My heart twisted with passion in the fire of your words. Now I see what I saw as fire was only ice what I saw as water, only a mirage and our story, an old forgotten dream.

There are hundreds of religious books yet they are all one chapter, there are a hundred different holy places yet only one altar. All roads lead to the one House from one seed a thousand ears of corn emerge. There are many kinds of food and drink with one purpose only, to feed. The eyes of hunger are greedy, when satiated with one kind of food all others become repulsive to your heart. I dissolved as a grain of salt in your Sea of Serenity. Nothing remained, no faith, no certainty, no doubt. In my heart a star was born and inside all worlds dissolved.

An Ode to People Who Are Not CEOs

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Another day, another Indian CEO. This time the star is from Twitter.

Though I take pride in the fact that an Indian is receiving global fame and accolades, I have not yet tweeted or reposted the news anywhere. It is not because I am salty. It is not because I am a spoilsport. It is not due to envy.

It might be because it all feels a bit… unfair?

Parag Agrawal is from IIT Bombay. He must have reached where he is with much hard work. But hard work alone isn’t the key to success. Is hard work of much use without intellect, without a “beautiful” mind that can come up with path-breaking solutions? You can do all the hard work you like, but if you aren’t smart enough, you are not going to reach the top.

And the truth is – not all of us are blessed with the same level of intellect. It might not even be naturally possible.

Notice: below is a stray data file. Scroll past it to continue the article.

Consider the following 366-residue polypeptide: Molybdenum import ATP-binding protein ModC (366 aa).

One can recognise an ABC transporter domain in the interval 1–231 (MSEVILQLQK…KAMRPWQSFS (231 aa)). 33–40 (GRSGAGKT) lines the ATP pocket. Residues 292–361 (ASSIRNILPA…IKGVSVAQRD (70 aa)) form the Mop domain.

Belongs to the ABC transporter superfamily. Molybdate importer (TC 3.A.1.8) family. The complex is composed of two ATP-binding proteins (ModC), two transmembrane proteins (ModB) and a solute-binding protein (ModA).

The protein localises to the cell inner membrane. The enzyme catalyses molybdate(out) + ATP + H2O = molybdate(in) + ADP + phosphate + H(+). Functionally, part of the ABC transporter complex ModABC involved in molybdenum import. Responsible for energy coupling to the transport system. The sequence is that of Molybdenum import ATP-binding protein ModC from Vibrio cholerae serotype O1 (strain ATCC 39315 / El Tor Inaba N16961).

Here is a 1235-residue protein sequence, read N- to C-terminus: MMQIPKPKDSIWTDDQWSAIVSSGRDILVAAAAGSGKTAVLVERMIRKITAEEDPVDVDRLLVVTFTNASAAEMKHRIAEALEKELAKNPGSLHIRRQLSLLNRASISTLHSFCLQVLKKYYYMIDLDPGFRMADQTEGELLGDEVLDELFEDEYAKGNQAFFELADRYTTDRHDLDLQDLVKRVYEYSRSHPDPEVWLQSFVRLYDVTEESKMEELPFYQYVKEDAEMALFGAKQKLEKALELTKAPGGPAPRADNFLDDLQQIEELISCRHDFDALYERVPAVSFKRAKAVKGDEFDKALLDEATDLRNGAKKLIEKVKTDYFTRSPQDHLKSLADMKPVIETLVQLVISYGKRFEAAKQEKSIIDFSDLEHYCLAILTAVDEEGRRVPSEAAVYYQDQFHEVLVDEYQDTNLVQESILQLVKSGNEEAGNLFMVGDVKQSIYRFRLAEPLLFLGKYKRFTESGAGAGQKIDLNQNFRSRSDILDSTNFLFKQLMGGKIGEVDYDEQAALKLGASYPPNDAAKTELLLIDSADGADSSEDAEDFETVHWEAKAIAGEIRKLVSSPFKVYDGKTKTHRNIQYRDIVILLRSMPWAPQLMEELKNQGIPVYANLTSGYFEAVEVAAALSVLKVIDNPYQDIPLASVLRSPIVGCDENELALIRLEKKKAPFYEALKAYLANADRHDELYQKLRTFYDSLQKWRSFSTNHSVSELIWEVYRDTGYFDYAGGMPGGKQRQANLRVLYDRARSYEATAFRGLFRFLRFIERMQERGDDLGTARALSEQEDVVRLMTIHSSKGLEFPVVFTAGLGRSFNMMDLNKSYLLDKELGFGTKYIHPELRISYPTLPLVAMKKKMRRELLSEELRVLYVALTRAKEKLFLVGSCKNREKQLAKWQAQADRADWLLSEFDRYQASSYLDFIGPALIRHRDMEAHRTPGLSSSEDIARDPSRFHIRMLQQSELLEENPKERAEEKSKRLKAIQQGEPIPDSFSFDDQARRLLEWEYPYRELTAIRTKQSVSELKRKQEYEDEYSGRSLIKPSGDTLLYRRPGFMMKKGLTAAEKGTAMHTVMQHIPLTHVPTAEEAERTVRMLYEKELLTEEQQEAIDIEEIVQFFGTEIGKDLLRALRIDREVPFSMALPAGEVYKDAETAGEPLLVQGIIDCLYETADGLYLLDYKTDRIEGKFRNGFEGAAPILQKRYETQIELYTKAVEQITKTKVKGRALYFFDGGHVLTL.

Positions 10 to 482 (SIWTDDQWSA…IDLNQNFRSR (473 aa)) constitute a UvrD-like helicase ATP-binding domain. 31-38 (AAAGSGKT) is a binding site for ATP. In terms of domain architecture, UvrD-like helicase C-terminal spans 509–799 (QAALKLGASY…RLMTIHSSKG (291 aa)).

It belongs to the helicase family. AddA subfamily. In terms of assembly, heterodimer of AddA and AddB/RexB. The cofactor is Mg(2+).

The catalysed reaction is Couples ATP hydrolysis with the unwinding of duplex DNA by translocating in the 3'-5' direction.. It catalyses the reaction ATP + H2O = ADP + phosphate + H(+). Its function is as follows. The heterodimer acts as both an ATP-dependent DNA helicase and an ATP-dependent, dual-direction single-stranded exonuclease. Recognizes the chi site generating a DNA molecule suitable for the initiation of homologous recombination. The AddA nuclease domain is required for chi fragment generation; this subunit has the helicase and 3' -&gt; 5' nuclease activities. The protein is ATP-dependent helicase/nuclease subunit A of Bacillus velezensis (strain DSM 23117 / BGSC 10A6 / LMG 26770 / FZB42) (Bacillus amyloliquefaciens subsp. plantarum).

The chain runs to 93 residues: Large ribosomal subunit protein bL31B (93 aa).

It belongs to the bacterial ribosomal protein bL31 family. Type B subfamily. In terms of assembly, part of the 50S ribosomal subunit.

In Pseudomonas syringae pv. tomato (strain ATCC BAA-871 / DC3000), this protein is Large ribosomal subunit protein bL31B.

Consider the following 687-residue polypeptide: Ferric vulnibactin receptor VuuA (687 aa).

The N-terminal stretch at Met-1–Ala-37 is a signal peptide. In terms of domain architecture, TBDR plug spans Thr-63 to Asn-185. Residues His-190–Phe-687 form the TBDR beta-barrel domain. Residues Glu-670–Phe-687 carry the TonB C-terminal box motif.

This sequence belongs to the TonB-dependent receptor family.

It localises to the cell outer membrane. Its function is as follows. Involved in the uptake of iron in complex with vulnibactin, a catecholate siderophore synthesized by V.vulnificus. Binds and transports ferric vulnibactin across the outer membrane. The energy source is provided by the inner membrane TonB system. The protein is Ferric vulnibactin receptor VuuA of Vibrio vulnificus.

“It is thought that around 50 to 80 percent of the variation in general intelligence between people is down to genetics.”

New Scientist

The people who are naturally smart will obviously thrive.

No matter how hard others with lesser intellectual capabilities work, they might never be able to achieve the level of success earned by someone with a higher IQ.

In every phase of our life, appreciation and accolades are for those who are intellectually skilled.

Teachers applaud children who learn the fastest.

Colleges hold tests to admit the smartest.

Companies recruit people who can answer the quickest.

Professional networking sites celebrate those who rise the swiftest.

How often have we seen star students struggle with a math problem, receive terrible grades, not able to understand concepts? They have it easy intellectually compared to others who are not as gifted. Combine brains with hard work – you have got a lethal combo. The CEO material.

Where does that leave the weak? All through life, they might get reprimanded, insulted, mocked for being “below average.” By teachers, colleagues, friends, family. They might never get appreciation. They might never feel valued.

The ones who try so hard to learn tough theories but even after several tries might not master them.